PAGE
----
16 Photographs At Ohrdruf at the Little, October 6: Despite the Little's complete apathy (grrr … not even mentioned on the website), I found out about this film through Jenn who knew the filmmaker. Matthew Nash's grandfather took 16 photographs when the U.S. Army discovered the Nazi concentration camp at Ohrdruf. It was the first camp discovered by the U.S., following legends of camps after the Russians found Auschwitz earlier the same year, and the only camp visited by President Eisenhower. Yet it's not a name well-known. Anyway, Nash interviews some former GI's who were in the same division as his grandfather and paints a personal picture of what it was like to witness the Nazi atrocities. I have a very hard time emotionally connecting to the true horror of the Holocaust (since she sheer scale is impossible for me to comprehend) but these personal tales made it that much more real to me.
The Way, Way Back at the Cinema, October 8: I was skeptical but saw good reviews, and Jenn moderately wanted to see it as well. In all, it's a really nice coming-of-age story. At first I found some of the characters a bit grating, or played too broadly, but in the end it all seemed adequately realistic and touching.
In A World… at the Cinema, October 8: Ok, this one counts as half. I persevered for the second film in the double-feature and actually wanted to see it … pretty much only because of watching too many "Honest Trailers" by ScreenJunkies on YouTube. The gist is that Don LaFontaine was the guy who popularized the phrase "in a world…" as the way to begin nearly every movie trailer for decades. He's a real guy who really did die in 2008. So the film is a fictional account of Carol—the daughter of a voiceover artist gifted similarly to LaFontaine—who wants to break into the world of voiceovers, particularly for film trailers, and become the next LaFontaine. It's written and directed by Lake Bell who also stars as Carol. I found that every single character was written as a shrill fast-talker no matter their age, gender, or background. It was insufferable, and the cheap writing continued: pivotal plot points hinged on unrealistically stupid coincidences. For instance, Carol can't get a date with the guy who has a crush on her ("Mary Sue" much?) because someone interrupts her cell phone call and he's confused about who she's talking to. Just dumb, lazy writing. I left when her sister's boyfriend finds the [telegraphed] evidence he didn't want to know. That's when my refills of popcorn and "Arnold Palmer" ran out and I left. (And I should point out that the film is doing very very well in reviewer circles like RottenTomatoes: is everyone blinded by Bell's "brave" choice to consider women for voiceover work? Her point is certainly valid, but just because she's among a mostly-male group of writer/director/stars doesn't mean I'm going to grade her writing quality any less stringently.)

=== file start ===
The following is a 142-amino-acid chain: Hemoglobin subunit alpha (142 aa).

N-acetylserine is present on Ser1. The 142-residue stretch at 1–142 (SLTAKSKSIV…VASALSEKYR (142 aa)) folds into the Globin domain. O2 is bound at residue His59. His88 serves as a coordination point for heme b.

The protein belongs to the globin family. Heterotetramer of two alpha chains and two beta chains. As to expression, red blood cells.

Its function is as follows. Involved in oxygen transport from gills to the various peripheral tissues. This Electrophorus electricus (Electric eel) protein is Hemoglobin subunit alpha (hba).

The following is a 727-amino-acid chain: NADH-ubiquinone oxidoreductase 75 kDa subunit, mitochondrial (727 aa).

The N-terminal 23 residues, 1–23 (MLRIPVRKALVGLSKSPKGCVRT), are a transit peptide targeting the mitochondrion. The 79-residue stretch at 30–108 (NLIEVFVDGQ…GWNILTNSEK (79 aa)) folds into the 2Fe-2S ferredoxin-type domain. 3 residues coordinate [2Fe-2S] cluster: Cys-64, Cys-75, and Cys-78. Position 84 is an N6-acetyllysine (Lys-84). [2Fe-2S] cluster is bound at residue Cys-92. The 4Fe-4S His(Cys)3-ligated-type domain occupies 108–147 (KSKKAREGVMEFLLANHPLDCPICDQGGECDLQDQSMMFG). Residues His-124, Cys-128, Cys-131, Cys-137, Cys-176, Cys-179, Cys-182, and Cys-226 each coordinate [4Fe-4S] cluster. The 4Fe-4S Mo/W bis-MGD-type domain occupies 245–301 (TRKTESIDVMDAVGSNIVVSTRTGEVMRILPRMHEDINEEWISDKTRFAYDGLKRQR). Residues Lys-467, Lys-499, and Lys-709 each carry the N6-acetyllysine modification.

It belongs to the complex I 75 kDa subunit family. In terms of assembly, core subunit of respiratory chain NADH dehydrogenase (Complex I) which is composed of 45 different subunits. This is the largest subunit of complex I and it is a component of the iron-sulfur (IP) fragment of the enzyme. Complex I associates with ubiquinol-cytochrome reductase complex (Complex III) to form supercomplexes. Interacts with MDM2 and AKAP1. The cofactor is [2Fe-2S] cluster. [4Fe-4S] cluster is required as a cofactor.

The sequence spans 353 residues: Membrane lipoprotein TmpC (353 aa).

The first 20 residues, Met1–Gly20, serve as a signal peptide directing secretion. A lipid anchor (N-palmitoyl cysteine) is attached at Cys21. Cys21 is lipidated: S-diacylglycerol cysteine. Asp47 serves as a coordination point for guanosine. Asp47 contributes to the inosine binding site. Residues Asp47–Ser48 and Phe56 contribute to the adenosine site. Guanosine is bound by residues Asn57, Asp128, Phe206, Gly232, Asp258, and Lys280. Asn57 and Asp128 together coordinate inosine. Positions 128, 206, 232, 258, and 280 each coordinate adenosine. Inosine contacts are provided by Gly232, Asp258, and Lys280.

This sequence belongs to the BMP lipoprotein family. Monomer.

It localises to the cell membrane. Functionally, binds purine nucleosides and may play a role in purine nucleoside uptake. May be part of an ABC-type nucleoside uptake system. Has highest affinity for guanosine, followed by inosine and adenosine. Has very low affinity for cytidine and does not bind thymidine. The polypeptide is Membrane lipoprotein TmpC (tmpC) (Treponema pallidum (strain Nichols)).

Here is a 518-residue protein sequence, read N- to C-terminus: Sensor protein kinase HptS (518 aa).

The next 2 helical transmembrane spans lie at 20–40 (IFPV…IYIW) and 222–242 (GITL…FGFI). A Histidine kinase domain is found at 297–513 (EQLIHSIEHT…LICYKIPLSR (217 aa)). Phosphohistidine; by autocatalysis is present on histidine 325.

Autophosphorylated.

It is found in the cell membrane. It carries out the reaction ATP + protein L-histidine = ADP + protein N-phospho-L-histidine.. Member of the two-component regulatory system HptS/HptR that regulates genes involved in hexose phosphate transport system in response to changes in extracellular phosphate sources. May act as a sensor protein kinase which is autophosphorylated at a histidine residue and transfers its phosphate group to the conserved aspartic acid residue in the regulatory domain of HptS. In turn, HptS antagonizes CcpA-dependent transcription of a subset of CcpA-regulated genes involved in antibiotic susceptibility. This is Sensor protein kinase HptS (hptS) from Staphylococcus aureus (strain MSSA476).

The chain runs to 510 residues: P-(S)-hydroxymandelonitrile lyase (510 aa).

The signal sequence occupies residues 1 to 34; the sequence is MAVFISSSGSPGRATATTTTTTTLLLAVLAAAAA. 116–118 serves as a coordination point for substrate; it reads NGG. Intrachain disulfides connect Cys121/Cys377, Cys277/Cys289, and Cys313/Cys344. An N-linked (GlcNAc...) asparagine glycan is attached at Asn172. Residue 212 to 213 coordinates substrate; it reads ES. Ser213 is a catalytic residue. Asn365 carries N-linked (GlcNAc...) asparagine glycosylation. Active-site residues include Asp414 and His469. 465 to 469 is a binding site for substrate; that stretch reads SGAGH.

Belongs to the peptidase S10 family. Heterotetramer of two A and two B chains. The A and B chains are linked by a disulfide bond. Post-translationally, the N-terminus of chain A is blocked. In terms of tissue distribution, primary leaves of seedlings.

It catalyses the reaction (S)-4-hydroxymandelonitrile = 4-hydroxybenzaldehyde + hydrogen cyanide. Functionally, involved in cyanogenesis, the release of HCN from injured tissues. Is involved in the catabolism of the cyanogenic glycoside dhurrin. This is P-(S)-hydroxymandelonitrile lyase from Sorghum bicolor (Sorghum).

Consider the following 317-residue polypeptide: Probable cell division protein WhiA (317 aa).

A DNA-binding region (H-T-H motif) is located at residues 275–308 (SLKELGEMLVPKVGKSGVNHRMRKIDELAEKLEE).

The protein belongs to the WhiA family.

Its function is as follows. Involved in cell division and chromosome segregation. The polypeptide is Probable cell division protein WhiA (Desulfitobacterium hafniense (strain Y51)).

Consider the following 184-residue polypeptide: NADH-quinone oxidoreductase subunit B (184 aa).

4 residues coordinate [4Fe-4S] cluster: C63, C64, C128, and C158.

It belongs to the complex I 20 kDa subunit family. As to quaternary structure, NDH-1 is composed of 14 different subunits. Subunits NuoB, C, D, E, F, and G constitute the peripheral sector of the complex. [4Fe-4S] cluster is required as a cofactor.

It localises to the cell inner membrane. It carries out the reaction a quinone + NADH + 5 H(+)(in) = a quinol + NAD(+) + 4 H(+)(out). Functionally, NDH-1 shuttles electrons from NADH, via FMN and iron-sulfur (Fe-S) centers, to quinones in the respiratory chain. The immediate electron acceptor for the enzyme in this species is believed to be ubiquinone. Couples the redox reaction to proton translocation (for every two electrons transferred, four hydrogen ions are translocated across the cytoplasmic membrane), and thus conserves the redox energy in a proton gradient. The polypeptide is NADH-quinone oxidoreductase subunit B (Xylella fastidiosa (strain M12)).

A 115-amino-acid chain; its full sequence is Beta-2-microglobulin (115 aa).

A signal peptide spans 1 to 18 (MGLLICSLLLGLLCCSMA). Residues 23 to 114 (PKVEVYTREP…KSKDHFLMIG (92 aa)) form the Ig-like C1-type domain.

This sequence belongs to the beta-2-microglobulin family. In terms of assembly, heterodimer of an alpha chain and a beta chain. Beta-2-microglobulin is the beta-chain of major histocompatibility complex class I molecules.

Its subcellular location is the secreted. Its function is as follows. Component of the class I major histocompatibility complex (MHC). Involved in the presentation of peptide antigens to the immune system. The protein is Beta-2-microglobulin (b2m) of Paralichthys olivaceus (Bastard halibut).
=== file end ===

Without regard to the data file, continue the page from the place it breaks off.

Elmer Gantry at the Dryden, October 9: I kind of love the tale of a charismatic sociopath. I couldn't help make a comparison to A Face in the Crowd which I saw last year since I enjoyed that story a lot. This one was a little more subtle, but its steady pace revealed a desperate man. A slimy salesman becomes a preacher for a traveling evangelical group, firstly for his own gains. Glimpses of compassion in him may be genuine and may be calculated, but nonetheless allowed me to empathize with him.
X: The Man With the X-Ray Eyes at the Dryden, October 10: Roger Corman directed this tale of a man who gives himself the ability to see through solid matter: a change that gradually increases in strength. It starts as scientific curiosity, and he exploits it largely for good, but by the time all of the world is invisible to him, it essentially drives him mad. The story is solid, and overall worth watching, but by no means a masterpiece.
The Vampire at the Dryden, October 22: This was the first of a pair of related silent films shown. The titular "vampire" is not a bloodsucker, but a woman who preys on men who are attracted to her. It tells the tale of a small-town farmer trying his hand at big-city life, only to fall for the lure of one such woman. It has a steady pacing and tells an interesting story. Among the interesting notes is the use of title cards to introduce action and events — apparently early filmmakers were not ready to rely on narrative structure alone at this time. Another interesting element is that the production company saved money by building sets outdoors and using natural light, yielding some bizarrely breezy interiors.
As in a Looking Glass at the Dryden, October 22: This one should count as half as well since tiredness got the best of me and I wasn't able to stick with the film for its short duration. What I can say is the story is not unlike "The Vampire", but told from the perspective of a woman who falls into the trap of living off men who are attracted to her. I recall it had some unusual structures that weren't clear: cuts to what may have been a second storyline, or an abstract alternative.
OK, so here's the deal. I had this idea to make another satirical thing for Valentine's Day. This time it's the about "having a heart on for Valentine's Day" and other convoluted permutations to get the auditory pun to work. I'll start off the bat and let everyone know you can buy things at Cafepress already. And, although I did think of this without seeing it elsewhere, a quick search on Google reveals that there's quite a few others with the same idea.
But the perfect meme storm had to do with the relatively new site Xtranormal. It's probably the fastest way to get from a script to animation as it does it with 3D rendering and computer-generated voices. In all, it actually works pretty good, but among its many quirks is that the computer voices intone virtually no emotion and there's really no way to annotate it so they do. What I've seen is this deadpan delivery used to humorous effect such as the Are you going to Burning Man video. I was thinking, "what better way to play off an auditory pun than with a perfect deadpan delivery?"